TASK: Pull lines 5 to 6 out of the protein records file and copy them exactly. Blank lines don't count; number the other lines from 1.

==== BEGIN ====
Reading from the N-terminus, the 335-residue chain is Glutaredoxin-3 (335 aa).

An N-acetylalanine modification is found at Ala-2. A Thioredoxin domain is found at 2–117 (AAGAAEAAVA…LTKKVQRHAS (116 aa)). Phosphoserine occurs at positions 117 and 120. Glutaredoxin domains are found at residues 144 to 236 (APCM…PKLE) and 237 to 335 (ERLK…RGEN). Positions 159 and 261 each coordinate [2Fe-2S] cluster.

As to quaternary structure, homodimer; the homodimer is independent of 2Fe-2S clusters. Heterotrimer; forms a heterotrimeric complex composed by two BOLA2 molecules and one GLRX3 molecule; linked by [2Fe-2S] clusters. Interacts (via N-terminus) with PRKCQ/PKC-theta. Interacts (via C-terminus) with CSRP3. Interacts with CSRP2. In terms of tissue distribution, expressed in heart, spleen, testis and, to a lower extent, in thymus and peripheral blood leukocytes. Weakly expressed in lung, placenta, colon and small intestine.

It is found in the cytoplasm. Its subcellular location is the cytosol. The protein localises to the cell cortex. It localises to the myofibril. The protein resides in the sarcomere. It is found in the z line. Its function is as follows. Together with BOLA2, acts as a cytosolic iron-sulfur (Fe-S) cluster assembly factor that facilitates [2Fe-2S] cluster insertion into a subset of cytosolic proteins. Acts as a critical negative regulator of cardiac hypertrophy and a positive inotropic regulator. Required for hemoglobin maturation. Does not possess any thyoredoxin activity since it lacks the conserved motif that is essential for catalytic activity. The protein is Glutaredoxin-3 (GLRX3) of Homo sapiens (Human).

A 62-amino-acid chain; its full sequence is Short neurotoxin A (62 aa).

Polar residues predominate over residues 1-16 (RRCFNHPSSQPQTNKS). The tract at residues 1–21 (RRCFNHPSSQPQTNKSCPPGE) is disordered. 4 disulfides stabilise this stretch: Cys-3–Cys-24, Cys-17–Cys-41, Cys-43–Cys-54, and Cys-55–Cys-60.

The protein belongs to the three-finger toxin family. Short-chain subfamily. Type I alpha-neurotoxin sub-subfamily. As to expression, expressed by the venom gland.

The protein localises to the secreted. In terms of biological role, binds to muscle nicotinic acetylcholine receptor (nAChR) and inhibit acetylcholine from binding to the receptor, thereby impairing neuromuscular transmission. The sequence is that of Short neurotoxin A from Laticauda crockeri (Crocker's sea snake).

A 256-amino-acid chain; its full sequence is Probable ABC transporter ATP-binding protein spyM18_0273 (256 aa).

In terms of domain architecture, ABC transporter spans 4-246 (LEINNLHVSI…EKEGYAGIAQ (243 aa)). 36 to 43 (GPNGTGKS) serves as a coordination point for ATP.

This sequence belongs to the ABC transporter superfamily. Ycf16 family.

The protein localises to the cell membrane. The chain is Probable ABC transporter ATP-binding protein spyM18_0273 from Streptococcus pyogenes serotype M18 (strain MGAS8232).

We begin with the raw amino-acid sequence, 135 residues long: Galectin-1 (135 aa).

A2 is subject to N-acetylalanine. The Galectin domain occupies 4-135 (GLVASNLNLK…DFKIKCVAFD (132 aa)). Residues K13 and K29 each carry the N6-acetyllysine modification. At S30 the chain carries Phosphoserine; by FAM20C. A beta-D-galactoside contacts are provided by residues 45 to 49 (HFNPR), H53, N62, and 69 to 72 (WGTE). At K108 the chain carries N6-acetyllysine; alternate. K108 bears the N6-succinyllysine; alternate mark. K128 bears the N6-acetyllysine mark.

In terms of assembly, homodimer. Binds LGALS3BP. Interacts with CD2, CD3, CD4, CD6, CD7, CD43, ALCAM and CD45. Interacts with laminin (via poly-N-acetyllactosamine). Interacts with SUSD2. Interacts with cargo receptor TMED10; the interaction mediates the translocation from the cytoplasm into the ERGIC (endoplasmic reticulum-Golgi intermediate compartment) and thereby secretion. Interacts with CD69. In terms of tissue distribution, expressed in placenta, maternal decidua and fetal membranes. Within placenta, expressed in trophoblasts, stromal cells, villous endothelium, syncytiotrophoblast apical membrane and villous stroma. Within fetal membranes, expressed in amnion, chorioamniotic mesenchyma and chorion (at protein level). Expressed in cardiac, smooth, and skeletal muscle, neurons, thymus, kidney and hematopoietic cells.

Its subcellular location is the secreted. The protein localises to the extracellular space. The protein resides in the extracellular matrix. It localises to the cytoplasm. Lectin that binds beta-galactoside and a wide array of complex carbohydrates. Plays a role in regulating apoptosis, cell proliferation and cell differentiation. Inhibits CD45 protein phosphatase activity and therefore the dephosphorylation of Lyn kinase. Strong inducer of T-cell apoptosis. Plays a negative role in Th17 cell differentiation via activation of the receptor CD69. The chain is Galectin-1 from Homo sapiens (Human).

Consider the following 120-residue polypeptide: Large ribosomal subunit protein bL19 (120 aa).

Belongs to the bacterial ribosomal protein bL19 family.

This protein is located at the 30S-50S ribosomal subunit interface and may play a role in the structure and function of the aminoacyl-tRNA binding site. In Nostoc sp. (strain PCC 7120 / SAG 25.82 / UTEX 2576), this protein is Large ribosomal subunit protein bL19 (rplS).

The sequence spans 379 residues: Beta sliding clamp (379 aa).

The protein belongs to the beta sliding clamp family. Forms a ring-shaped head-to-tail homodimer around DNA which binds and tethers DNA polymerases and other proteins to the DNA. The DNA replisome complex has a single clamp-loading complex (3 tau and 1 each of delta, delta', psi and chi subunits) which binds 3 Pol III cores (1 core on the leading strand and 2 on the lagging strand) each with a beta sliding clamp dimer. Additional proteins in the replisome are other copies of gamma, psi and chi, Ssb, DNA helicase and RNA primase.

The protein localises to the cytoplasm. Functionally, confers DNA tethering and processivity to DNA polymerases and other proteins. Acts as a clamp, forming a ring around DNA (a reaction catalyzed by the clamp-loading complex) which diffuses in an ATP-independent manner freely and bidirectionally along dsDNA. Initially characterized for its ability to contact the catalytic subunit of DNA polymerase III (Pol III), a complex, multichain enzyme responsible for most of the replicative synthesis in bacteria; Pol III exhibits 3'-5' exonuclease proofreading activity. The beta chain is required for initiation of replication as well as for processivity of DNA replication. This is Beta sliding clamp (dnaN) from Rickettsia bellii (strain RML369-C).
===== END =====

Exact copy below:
A 62-amino-acid chain; its full sequence is Short neurotoxin A (62 aa).

Polar residues predominate over residues 1-16 (RRCFNHPSSQPQTNKS). The tract at residues 1–21 (RRCFNHPSSQPQTNKSCPPGE) is disordered. 4 disulfides stabilise this stretch: Cys-3–Cys-24, Cys-17–Cys-41, Cys-43–Cys-54, and Cys-55–Cys-60.